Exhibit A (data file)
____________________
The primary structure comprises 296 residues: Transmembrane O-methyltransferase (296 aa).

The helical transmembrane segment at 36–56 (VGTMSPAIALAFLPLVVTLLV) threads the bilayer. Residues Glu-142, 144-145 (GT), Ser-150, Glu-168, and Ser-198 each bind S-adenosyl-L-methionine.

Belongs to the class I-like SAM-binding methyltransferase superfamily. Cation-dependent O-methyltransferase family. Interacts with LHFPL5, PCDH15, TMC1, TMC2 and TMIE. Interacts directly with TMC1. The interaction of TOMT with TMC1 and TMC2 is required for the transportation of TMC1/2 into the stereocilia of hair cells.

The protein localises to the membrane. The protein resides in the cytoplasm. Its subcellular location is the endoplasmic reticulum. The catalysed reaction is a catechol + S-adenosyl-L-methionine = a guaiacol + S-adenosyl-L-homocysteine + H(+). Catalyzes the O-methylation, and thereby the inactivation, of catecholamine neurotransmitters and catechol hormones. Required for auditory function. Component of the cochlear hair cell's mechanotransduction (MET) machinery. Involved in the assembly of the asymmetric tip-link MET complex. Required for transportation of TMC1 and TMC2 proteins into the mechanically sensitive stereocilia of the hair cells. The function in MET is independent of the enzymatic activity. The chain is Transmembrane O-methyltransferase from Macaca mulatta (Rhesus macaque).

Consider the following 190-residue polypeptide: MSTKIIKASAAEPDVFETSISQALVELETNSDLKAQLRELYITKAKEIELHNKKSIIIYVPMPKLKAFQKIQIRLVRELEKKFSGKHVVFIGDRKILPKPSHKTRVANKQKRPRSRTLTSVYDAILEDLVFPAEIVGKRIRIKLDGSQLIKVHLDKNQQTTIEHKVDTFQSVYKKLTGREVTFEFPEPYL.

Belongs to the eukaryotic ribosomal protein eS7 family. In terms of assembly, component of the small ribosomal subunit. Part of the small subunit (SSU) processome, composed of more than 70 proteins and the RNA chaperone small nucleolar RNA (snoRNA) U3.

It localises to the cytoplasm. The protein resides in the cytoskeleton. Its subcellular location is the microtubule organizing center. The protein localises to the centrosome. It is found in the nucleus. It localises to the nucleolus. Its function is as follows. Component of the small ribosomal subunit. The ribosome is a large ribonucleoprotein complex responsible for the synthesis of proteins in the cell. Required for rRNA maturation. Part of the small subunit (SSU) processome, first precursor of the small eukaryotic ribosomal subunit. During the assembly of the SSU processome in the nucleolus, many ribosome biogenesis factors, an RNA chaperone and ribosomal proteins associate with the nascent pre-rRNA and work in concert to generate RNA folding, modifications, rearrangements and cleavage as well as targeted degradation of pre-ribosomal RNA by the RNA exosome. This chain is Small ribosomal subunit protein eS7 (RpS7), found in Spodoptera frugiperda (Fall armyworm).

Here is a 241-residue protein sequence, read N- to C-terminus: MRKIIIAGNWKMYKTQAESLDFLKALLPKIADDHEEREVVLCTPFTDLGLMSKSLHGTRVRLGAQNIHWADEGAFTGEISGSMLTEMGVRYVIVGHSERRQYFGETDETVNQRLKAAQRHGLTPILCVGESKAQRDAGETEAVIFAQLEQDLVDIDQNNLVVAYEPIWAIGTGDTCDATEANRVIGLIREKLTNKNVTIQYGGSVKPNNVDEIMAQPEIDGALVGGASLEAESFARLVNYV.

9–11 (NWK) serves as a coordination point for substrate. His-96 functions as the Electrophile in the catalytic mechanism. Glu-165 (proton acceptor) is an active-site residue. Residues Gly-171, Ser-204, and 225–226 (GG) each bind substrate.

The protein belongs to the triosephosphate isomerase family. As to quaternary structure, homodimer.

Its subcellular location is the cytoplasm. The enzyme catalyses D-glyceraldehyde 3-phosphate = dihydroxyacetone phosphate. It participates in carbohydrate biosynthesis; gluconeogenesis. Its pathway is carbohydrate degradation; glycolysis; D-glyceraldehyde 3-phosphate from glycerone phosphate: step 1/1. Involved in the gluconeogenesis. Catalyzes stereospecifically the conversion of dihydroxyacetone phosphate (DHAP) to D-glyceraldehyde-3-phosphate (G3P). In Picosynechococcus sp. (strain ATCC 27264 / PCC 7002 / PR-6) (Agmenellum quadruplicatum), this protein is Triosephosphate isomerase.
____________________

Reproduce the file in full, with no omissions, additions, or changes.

The primary structure comprises 296 residues: Transmembrane O-methyltransferase (296 aa).

The helical transmembrane segment at 36–56 (VGTMSPAIALAFLPLVVTLLV) threads the bilayer. Residues Glu-142, 144-145 (GT), Ser-150, Glu-168, and Ser-198 each bind S-adenosyl-L-methionine.

Belongs to the class I-like SAM-binding methyltransferase superfamily. Cation-dependent O-methyltransferase family. Interacts with LHFPL5, PCDH15, TMC1, TMC2 and TMIE. Interacts directly with TMC1. The interaction of TOMT with TMC1 and TMC2 is required for the transportation of TMC1/2 into the stereocilia of hair cells.

The protein localises to the membrane. The protein resides in the cytoplasm. Its subcellular location is the endoplasmic reticulum. The catalysed reaction is a catechol + S-adenosyl-L-methionine = a guaiacol + S-adenosyl-L-homocysteine + H(+). Catalyzes the O-methylation, and thereby the inactivation, of catecholamine neurotransmitters and catechol hormones. Required for auditory function. Component of the cochlear hair cell's mechanotransduction (MET) machinery. Involved in the assembly of the asymmetric tip-link MET complex. Required for transportation of TMC1 and TMC2 proteins into the mechanically sensitive stereocilia of the hair cells. The function in MET is independent of the enzymatic activity. The chain is Transmembrane O-methyltransferase from Macaca mulatta (Rhesus macaque).

Consider the following 190-residue polypeptide: MSTKIIKASAAEPDVFETSISQALVELETNSDLKAQLRELYITKAKEIELHNKKSIIIYVPMPKLKAFQKIQIRLVRELEKKFSGKHVVFIGDRKILPKPSHKTRVANKQKRPRSRTLTSVYDAILEDLVFPAEIVGKRIRIKLDGSQLIKVHLDKNQQTTIEHKVDTFQSVYKKLTGREVTFEFPEPYL.

Belongs to the eukaryotic ribosomal protein eS7 family. In terms of assembly, component of the small ribosomal subunit. Part of the small subunit (SSU) processome, composed of more than 70 proteins and the RNA chaperone small nucleolar RNA (snoRNA) U3.

It localises to the cytoplasm. The protein resides in the cytoskeleton. Its subcellular location is the microtubule organizing center. The protein localises to the centrosome. It is found in the nucleus. It localises to the nucleolus. Its function is as follows. Component of the small ribosomal subunit. The ribosome is a large ribonucleoprotein complex responsible for the synthesis of proteins in the cell. Required for rRNA maturation. Part of the small subunit (SSU) processome, first precursor of the small eukaryotic ribosomal subunit. During the assembly of the SSU processome in the nucleolus, many ribosome biogenesis factors, an RNA chaperone and ribosomal proteins associate with the nascent pre-rRNA and work in concert to generate RNA folding, modifications, rearrangements and cleavage as well as targeted degradation of pre-ribosomal RNA by the RNA exosome. This chain is Small ribosomal subunit protein eS7 (RpS7), found in Spodoptera frugiperda (Fall armyworm).

Here is a 241-residue protein sequence, read N- to C-terminus: MRKIIIAGNWKMYKTQAESLDFLKALLPKIADDHEEREVVLCTPFTDLGLMSKSLHGTRVRLGAQNIHWADEGAFTGEISGSMLTEMGVRYVIVGHSERRQYFGETDETVNQRLKAAQRHGLTPILCVGESKAQRDAGETEAVIFAQLEQDLVDIDQNNLVVAYEPIWAIGTGDTCDATEANRVIGLIREKLTNKNVTIQYGGSVKPNNVDEIMAQPEIDGALVGGASLEAESFARLVNYV.

9–11 (NWK) serves as a coordination point for substrate. His-96 functions as the Electrophile in the catalytic mechanism. Glu-165 (proton acceptor) is an active-site residue. Residues Gly-171, Ser-204, and 225–226 (GG) each bind substrate.

The protein belongs to the triosephosphate isomerase family. As to quaternary structure, homodimer.

Its subcellular location is the cytoplasm. The enzyme catalyses D-glyceraldehyde 3-phosphate = dihydroxyacetone phosphate. It participates in carbohydrate biosynthesis; gluconeogenesis. Its pathway is carbohydrate degradation; glycolysis; D-glyceraldehyde 3-phosphate from glycerone phosphate: step 1/1. Involved in the gluconeogenesis. Catalyzes stereospecifically the conversion of dihydroxyacetone phosphate (DHAP) to D-glyceraldehyde-3-phosphate (G3P). In Picosynechococcus sp. (strain ATCC 27264 / PCC 7002 / PR-6) (Agmenellum quadruplicatum), this protein is Triosephosphate isomerase.